Page:A Dictionary of Music and Musicians vol 3.djvu/174

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��grave died about 1750. He published 'Volun- taries and Fugues for the Organ or Harpsichord ' ; Italian Cantatas,' 2 books of 6 each ; and 1 2 solos for the German flute ; also a collection of 42 Suits of Lessons for the harpsichord composed by Sign. Domenico Scarlatti,' with an introduction by him- self. He was an enthusiastic admirer of Pales- trina, and hung his bedroom with pieces of paper containing extracts from his works. [W.H.H.] ROSELLEN, HENRI, son of a PF. maker, born in Paris, Oct. 13, 181 1 ; took 2nd PF. prize at the Conservatoire 1827, and 1st harmony do. 1828. Was a pupil and imitator of Herz. He published nearly 200 works for PF. including a ' Me*thode de Piano' (Heugel), a collection of progressive exercises entitled * Manuel des Pianistes ' (ibid.), and many separate pieces of drawing-room cha- racter, one of which, a Reverie (op. 31, no. i), enjoyed an extraordinary popularity for many years over the whole of Europe. He died March 20, 1876. [G.]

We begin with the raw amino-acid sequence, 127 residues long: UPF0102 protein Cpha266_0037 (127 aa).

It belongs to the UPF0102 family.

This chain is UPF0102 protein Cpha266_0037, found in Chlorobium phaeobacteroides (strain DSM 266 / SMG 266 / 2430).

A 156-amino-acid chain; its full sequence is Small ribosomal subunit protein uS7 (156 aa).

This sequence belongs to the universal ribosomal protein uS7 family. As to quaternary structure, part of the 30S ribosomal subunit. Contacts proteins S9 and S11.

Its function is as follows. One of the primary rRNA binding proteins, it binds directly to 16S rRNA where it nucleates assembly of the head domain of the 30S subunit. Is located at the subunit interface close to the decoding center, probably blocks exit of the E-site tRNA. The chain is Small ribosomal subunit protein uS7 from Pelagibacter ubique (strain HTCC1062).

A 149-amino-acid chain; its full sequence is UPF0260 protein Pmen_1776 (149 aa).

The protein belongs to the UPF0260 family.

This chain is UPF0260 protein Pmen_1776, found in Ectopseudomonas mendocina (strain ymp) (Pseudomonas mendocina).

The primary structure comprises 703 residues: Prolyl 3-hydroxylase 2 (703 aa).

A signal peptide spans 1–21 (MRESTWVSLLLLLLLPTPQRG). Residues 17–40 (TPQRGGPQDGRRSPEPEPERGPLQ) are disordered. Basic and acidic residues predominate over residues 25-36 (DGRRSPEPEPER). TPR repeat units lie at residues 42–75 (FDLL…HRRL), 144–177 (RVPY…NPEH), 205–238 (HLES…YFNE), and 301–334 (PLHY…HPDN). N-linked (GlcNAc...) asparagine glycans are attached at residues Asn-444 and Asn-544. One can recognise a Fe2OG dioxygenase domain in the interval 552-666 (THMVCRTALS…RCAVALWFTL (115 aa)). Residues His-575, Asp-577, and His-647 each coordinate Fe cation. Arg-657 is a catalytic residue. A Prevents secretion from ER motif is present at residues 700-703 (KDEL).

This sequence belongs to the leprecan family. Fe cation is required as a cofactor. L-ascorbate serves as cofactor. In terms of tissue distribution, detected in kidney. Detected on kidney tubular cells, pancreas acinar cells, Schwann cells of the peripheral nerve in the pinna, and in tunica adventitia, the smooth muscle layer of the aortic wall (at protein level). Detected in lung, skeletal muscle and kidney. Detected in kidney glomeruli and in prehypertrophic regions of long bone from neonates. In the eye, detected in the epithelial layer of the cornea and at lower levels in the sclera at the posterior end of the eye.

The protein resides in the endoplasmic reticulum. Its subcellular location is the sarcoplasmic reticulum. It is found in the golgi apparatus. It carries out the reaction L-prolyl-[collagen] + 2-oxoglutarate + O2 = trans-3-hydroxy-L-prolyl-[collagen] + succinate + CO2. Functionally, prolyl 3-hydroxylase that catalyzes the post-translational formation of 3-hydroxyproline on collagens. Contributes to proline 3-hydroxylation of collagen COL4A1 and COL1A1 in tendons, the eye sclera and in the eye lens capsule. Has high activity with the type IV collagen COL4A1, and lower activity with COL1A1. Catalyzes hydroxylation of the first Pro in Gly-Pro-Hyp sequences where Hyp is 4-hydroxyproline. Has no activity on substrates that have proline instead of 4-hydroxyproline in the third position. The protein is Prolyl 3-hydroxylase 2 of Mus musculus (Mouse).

ROSENHAIN, JACOB, eldest son of a banker, was born at Mannheim, December 2, 1813. His teachers were Jacob Schmitt, Kalliwoda, and Schnyder von Wartensee. His first appearance as a pianoforte -player was at Stuttgart in 1825, after that at Frankfort, where his success induced him to take up his residence. A one-act piece of his, ' Der Besuch im Irrenhause,* was produced at Frankfort, December 29, 1834, with great success ; his second, ' Liswenna,' 3 acts, was not so fortunate. In 1837 he came to London, played at the Philharmonic, April I7th, and was much heard in the concerts of the day. After this he took up his abode in Paris, where he became very prominent, giving chamber con- certs in combination with Alard, Ernst, and other eminent players, and carrying on a school of piano- forte-playing in conjunction with J. B. Cramer. His early opera, ' Liswenna,' was provided with a new libretto (by Bayard and Arago), and brought out at the Grand Opera as ' Le De'mon de la Nuit,' March 1 7, 1 85 1 . It had however but a moderate success, and was withdrawn after four represen- tations, though afterwards occasionally played in Germany. Another one- act piece, * Volage et Jaloux,' produced at Baden-Baden, August 3, 1863, completes the list of his works for the stage. In instrumental music he was much more prolific. He has composed 3 symphonies in G minor (op. 42), played at the Gewandhaus, Leip- zig, under Mendelssohn's direction, January 31, 1846; in F minor (op. 43), played at Brussels, and at the Philharmonic, London, April 24, 1854 ; ' Im Friihling,' in F minor (op. 61), rehearsed at Conservatoire, but not played. 4 trios for PF. and strings ; I PF. concerto ; 3 string quartets ; 2 cello sonatas ; 1 2 characteristic studies (op. 17) and 24 Etudes melodiques (op. 20), both for PF. solo. Also various pieces for ditto, entitled,